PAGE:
The year is 1970 and Caroline Sears’ baby is diagnosed with a fatal heart defect. She assumes all hope is lost and that she may lose her daughter before she is ever born. Luckily for her, Hunter, her sister’s husband, has a plan in order to prevent that from happening. A maverick of time travel, he has a plan to send Caroline into the future, to the year 2001 to be exact, in order to get the medical care she cannot get in the current era and save her child.
We’re only a few days out from the second season premiere, titled “eMergence”, written by Matt Nix, and directed by Robert Duncan McNeill, so if you need a recap of where we left off in season one, I’ve got you covered.
Wow, this book was… a lot to process to say the least. YOU is about a bookstore manager named Joe who falls desperately, madly, and scarily in love with Guinevere Beck. A young Brown student who finds herself in his crosshairs after passing through his shop. What makes YOU unique is that the entirety of the story is told through Joe’s point-of-view. His very scary, violent, and downright filthy POV.
** Spoilers ahead. **
If this book were written by a man I doubt I would have even picked it up to begin with. As it stands, I already felt disgusting and dirty reading parts of it. Kepnes is excellent at creating a sense of foreboding, a sense of utter disgust with what her centric character is doing. Seriously, once I finished this book I felt like I needed to jump in the shower immediately. (Partly because Kepnes made me read the phrase “pussy juice” about ten times). I have to give her credit for not writing Joe in a sympathetic light. I never felt as if she wanted asking her readers to like Joe, just to understand his motives and his delusions.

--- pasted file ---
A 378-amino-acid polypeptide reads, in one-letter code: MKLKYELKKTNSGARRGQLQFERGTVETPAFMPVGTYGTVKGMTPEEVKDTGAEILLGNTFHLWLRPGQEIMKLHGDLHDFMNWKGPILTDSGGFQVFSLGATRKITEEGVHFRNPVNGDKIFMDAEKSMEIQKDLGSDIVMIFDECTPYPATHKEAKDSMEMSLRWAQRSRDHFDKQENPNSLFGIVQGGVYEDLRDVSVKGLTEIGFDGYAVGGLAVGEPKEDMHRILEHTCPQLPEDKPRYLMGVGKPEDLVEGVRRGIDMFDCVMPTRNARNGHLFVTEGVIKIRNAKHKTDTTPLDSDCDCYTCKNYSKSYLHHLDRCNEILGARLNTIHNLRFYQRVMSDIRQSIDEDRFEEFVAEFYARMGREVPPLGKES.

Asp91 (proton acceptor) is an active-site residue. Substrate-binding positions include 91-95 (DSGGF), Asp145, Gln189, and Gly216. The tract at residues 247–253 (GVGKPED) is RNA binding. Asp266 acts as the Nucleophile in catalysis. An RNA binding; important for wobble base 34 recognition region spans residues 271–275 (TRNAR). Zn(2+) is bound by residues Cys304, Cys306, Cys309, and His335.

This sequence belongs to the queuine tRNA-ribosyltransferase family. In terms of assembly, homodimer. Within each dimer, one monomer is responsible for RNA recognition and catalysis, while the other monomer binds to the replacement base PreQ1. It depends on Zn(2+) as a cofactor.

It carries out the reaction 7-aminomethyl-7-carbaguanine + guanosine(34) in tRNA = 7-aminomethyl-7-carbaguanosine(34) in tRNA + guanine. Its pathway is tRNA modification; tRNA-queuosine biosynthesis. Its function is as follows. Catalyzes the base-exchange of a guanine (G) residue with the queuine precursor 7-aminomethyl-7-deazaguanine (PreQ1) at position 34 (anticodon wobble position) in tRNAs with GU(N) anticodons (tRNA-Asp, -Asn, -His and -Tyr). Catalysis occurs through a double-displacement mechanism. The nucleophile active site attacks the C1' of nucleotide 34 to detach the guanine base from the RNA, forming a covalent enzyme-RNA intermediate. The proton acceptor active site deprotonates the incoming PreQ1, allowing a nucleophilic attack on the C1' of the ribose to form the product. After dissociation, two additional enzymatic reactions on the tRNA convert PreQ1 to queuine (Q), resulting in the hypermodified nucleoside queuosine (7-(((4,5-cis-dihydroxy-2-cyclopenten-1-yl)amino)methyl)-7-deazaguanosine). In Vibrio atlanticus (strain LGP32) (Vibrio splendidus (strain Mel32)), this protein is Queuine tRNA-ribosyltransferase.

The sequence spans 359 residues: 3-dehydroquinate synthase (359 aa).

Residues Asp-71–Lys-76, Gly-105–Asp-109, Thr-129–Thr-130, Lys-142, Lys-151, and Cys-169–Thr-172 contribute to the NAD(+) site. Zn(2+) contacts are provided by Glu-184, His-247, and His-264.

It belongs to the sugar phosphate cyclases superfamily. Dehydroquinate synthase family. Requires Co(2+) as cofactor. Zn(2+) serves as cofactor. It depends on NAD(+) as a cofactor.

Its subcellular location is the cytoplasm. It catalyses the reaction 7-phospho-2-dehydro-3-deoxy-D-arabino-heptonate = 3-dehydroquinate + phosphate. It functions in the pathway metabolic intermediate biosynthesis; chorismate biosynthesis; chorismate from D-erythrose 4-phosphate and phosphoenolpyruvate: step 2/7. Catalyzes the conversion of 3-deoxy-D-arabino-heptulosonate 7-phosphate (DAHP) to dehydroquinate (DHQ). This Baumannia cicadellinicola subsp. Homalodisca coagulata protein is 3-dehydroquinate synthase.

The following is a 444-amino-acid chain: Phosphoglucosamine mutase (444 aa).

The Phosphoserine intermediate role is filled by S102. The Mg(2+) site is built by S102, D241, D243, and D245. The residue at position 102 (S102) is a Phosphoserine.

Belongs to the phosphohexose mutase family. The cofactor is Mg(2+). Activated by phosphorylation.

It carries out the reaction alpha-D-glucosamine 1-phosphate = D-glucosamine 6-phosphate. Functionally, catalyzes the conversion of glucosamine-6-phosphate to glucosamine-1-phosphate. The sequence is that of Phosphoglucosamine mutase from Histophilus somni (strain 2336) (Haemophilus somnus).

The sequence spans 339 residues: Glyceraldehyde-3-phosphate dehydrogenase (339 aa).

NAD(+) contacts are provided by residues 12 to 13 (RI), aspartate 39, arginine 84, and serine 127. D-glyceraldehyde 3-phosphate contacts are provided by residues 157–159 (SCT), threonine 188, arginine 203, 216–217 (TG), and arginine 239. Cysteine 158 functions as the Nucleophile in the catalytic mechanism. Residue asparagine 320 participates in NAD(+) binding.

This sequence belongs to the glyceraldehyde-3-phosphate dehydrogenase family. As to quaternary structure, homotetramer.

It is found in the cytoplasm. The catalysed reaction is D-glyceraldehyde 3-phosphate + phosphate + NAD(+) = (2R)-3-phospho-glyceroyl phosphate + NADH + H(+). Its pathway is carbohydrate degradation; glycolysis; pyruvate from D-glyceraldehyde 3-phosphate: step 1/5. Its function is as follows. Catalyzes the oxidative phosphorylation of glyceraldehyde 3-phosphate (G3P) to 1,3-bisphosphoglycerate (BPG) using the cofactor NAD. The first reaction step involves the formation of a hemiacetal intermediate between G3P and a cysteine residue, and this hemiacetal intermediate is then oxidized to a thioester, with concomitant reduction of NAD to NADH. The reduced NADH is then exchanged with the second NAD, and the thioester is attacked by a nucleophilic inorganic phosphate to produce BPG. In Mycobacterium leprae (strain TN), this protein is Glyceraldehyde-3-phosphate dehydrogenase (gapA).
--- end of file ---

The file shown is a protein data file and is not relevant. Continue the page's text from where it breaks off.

Single Parents premieres on SEPTEMBER 26TH at 8:30/9:30c on ABC.
If you’ve been nursing a New Girl-shaped hole in your heart, then ABC’s Single Parents might just be the perfect cure. Elizabeth Meriwether returns for another heartfelt comedy about an eclectic ensemble, this time the gang is a group of single parents.
A new episode of The Purge airs TONIGHT @ 10/9c on USA Network.
Next time on The Purge, one character receives a bombshell that may fundamentally alter their entire life, a deal is made where the signature on the dotted line may involve more blood than ink, and someone unexpected succumbs to their urge to purge.
It’s that time of year again folks! Fall TV. All the networks are flexing their latest new series, and we’re in that great, sometimes awkward, period of trying on pilots to see which ones fit.
CBS has a bundle of new sitcoms launching this fall. I’ve sampled all of them and Happy Together is one of the stronger contenders in the bunch. It’s not a wholly original premise, we’ve seen this type of found family, set-up before (and I’ll admit that is one of my favorite television tropes so maybe I’m biased), but I find that it induces a nostalgic factor that makes this show something akin to comfort food. I felt warm and fuzzy watching and I genuinely enjoyed myself. It doesn’t hurt that I’ve nursed a soft spot for Amber Stevens West since her Greek days either.
Before I get into this review I just want to preface it with two points:
SPOILERS ahead! Please do not read this review if you intend to read the book and would like to do so spoiler-free.
I really ended up hating a lot of things about this book so if you loved it you might want to pass.
I’ll begin with a few of the novel’s strengths before I delve into why I gave this book a one-star review. This book is a highly compelling read. Liv Constantine knows how to write in a way that draws the reader in. I devoured the entirety of The Last Mrs. Parrish in a day, I just wish it hadn’t left such an awful taste in my mouth. I was intrigued by the plot, although I have heard it is very similar to another book I own but haven’t yet read, The Wife Between Us, and I did get sucked into the novel enough that I wanted to see it through even though I had worked out each plot twist before they came to fruition. I knew that Jack was going to be abusive from the moment Daphne panicked when Amber spilled her coffee on the floor, and the moment perspectives shifted from Amber to Daphne, I knew that Daphne would have had a hand in setting Amber up with him. I think that the writing hid these truths enough to be shocking but I’ve read enough books and seen enough television to know plot devices when I see them.